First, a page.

Want a ‘deep transformation of character’? Sit down & breathe

During the one hour ‘Blog Mentoring’ session I paid $250 for 3 years ago, I was told I had to find my ‘niche’, and write to it [with all the appropriate hashtags/images/Facebook groups aligned etc etc.] The ‘niche’ hunt continues. Last week I wrote about bushfires; 6 weeks ago it was a shortlisted Short Story, and next month it will be about a wilderness walk in Tasmania, similar to my Kakadu one (but hopefully without the drama). Would I be doing better with a timetable of topics, and a calendar? Maybe. Define ‘better’ though? I’m happy, I’m having fun, I feel connected and supported, I enjoy my blogging; there’s my motivation. And big credit has to go to my increased Meditation practice. It’s not daily [yet], but definitely at least three times a week. Plus one glorious Sunday a month, when I get to sit in a circle with amazing women from all walks of life, and meditate pretty much all day 9.30-3, except for a gloriously chatty lunch hour. Even the 30 minute morning tea …

Final Part Three of my short story ‘Earth’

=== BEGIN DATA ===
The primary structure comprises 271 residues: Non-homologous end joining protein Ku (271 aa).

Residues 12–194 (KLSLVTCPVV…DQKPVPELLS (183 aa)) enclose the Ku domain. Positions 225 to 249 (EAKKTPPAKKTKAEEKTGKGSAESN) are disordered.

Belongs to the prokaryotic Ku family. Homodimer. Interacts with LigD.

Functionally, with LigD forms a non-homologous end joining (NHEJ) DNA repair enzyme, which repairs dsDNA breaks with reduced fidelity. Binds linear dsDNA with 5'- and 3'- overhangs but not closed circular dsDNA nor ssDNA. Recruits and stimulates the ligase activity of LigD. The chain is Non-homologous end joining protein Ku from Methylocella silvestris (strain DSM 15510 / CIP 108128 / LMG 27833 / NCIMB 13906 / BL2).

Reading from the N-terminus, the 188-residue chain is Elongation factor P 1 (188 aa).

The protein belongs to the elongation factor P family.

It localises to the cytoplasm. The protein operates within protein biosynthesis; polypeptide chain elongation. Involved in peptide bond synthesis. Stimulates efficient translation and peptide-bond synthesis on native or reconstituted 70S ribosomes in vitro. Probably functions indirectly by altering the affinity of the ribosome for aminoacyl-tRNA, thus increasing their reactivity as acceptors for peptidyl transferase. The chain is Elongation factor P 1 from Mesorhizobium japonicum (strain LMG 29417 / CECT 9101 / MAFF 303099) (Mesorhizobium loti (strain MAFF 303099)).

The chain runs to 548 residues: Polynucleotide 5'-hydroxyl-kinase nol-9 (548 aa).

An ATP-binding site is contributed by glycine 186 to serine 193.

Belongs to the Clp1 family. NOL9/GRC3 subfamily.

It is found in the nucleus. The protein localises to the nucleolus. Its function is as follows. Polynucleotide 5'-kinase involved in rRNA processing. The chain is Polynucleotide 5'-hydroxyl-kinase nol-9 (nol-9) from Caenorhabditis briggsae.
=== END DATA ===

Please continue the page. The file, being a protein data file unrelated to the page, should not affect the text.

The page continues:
Weekend reading? Part One and Part Two just a click away (500 words each). And here’s the third and final, based in Kakadu after my recent incredible off-track bush adventure: Their palms scraped skin across branches and boulders as they launched into the dark ravine. Down, down, down they slithered, heaving their bags ahead of them, legs protesting at the speed and brutality of the descent. A spiky pandanus drew blood across Kelly’s cheek, and Sam’s ankle twisted hard in the scrabbling, but at last they burst through the scrub to touch the smooth rock edges of the river again. Kelly’s whole body trembled as she stripped naked and jumped into the creek, gulping mouthfuls of water as she cooled down and almost cried with relief. ‘This is better than any Christmas ever, even as a kid,’ she yelled. Sam paused, then went on ahead to check the way forward, barely stopping to refill her bottle and guzzle. She returned with heavy steps. ‘I don’t wanna say this, but there’s another overhang coming up, so we …